Spoilers in review

Westerns – effectively the genre that Strontium Dog occupies – rely heavily on a handful of plots. A case in point is the first story, ‘The Big Bust of ’49’, which covers the same ground as ‘The Killing’ from book two, with villains identical to others we’ve seen before. Then, just to ensure there’s not a single note of originality in the story, Johnny and Wulf end up chasing a mind-inhabiting alien parasite that presents the same challenges as the shape-shifters they’ve already faced. Mind you, it’s all very enjoyable.

In ‘The Slavers of Drule’ Alpha and Sternhammer buy land on a frontier planet, Smiley’s World. John Wagner and Alan Grant present atypically bucolic scenes of fishing and cabin building before the agents go after a bunch of slavers who’ve taken some of their neighbours in another rehash of a familiar plot.

If the previous tale hinted that Johnny and Wulf would never get to enjoy their new home, the 21-part epic, ‘Max Bubba’, hammers home that message like, well, Wulf with his Happy-Stick. After another cosy scene on Smiley’s World, Johnny and Wulf are taken prisoner by Bubba and his henchmen. We then flash back to a young Alpha time travelling to eighth-century Norway, where he meets Wulf. And now we know why the big lunk always acted like a Viking: it’s because he actually is one.  Bubba’s unravelling time so Johnny teams up with Wulf and his Viking clan to battle goblins, dragons and trolls (as well as ogres in a scene that’s lifted straight from The Hobbit).

Vikings are always good value for money and this is a great story, a bit bonkers like the best Strontium Dog. The downside? Returning to the present, Bubba kills Sternhammer and abandons Alpha, mistakenly thinking him dead. People are always getting killed in this strip – it really can be remarkably violent at times – but Wulf had been with Johnny since day one, and his death was to ripple through the strip for years.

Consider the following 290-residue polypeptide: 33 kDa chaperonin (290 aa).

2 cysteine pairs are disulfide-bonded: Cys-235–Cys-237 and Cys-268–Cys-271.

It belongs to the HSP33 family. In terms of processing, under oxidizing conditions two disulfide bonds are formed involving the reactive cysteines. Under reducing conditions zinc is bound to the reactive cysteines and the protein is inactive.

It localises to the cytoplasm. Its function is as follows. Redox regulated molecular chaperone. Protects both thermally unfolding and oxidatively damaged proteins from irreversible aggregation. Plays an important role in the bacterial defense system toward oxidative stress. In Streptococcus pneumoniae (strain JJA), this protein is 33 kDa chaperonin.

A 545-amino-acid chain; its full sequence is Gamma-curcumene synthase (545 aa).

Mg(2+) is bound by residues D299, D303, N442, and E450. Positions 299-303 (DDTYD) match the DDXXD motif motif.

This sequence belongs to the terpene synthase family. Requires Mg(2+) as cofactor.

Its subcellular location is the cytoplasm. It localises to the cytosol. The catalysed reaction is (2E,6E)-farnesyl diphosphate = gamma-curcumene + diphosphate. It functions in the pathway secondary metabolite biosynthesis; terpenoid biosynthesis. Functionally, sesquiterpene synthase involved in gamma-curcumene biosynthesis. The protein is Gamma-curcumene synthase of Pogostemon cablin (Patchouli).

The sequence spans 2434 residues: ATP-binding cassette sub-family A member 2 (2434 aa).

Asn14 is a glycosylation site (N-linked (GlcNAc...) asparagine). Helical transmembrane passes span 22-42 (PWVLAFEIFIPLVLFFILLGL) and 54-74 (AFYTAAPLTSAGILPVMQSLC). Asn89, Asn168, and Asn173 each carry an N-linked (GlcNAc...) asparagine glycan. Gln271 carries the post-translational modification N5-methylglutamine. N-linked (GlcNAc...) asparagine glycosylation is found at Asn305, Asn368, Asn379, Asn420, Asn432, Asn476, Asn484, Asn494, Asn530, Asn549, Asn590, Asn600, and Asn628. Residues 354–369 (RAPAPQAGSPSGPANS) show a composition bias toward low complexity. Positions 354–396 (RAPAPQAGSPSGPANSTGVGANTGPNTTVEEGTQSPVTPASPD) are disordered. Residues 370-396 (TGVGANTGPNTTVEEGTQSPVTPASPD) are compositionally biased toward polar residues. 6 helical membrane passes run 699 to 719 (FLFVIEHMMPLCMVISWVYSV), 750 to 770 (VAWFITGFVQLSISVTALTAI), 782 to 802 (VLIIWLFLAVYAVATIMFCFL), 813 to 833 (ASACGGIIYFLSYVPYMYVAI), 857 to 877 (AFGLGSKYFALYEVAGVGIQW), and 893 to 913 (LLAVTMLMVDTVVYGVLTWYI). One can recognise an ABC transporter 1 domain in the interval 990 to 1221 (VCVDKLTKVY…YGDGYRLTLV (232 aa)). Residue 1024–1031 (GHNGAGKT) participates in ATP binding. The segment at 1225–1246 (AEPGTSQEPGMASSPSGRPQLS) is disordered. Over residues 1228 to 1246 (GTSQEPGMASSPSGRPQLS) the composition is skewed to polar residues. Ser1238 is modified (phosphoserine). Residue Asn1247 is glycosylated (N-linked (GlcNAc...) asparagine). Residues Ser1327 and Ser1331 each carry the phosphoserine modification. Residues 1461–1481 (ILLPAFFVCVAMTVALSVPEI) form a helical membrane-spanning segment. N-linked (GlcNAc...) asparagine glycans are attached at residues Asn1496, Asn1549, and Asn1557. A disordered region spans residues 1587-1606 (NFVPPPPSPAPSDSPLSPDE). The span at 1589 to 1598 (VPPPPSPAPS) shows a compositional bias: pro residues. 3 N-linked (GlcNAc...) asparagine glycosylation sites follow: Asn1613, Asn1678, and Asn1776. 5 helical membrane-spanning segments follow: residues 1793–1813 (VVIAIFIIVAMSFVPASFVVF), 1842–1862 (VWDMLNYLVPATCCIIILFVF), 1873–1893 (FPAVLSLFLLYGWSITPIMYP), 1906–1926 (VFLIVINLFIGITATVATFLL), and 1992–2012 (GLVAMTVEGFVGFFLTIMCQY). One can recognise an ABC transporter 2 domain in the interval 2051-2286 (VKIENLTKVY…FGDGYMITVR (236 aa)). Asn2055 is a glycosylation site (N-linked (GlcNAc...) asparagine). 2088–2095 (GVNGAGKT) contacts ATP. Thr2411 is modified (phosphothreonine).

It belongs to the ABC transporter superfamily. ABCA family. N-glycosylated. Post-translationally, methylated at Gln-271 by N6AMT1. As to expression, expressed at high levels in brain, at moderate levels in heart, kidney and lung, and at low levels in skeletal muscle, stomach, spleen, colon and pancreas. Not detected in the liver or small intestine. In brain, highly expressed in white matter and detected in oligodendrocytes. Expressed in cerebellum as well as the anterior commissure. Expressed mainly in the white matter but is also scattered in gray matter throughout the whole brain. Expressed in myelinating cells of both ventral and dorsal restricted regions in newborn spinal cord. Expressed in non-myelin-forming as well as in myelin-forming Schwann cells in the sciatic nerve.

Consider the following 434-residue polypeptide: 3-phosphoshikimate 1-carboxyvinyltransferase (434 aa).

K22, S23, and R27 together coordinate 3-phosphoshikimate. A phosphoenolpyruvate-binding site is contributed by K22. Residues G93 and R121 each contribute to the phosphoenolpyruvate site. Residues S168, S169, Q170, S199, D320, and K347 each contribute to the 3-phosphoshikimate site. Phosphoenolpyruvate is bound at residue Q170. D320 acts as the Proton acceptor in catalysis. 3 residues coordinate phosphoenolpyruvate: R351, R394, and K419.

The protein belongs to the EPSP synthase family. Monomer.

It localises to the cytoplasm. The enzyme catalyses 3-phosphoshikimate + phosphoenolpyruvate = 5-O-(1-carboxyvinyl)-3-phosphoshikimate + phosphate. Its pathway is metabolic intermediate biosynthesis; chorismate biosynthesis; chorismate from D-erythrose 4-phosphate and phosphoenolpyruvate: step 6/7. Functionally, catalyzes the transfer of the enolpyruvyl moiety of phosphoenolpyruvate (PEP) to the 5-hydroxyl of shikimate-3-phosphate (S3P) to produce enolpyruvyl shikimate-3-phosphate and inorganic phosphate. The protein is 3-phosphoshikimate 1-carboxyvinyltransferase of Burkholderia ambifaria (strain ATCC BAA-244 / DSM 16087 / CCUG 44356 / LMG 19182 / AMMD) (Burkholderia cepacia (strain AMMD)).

‘Smiley’s World’ sets up the next epic, ‘Rage’, in which Johnny goes after Bubba and his gang. Always super tough, now he’s a heartless bastard that figures his being a nice guy is the reason Wulf’s dead. After the spaceship that he’s travelling on is hijacked (yep, another story we’ve had before) and all of the hijackers brutally executed by Alpha, he tracks down and kills all Bubba’s henchmen before finally taking down his main quarry. The final twist shows just how vengeful Alpha can be.

‘Incident on Mayger Minor’ is a bog standard Western. Mysterious loner turns up, moves in with lonely widow who’s having trouble with nearby evil land baron. You know the rest. The three-part ‘War Zone!’ is, literally, a shaggy dog story, with Middenface McNulty providing some welcome comic relief. Though it’s saying something when the collection’s most light-hearted tale includes the murder of 3,000 mutant men, women and children.

To end we have a couple of shorts originally published in annuals, written by Grant alone. ‘Incident at the Back o’ Beyond’ is yet another tired old staple, and Robin Smith’s art isn’t a patch on Carlos Ezquerra’s. However, the books ends strongly with ‘The Beast of Milton Keynes’, a cracking little story.

Ezquerra, who draws everything but the single Annual story mentioned above, is at his peak here, and the writers give him plenty of dramatic material to work with. This collection rehashes familiar plots, but it’s all done with no small amount of gusto and really is great fun, albeit very violent and grim.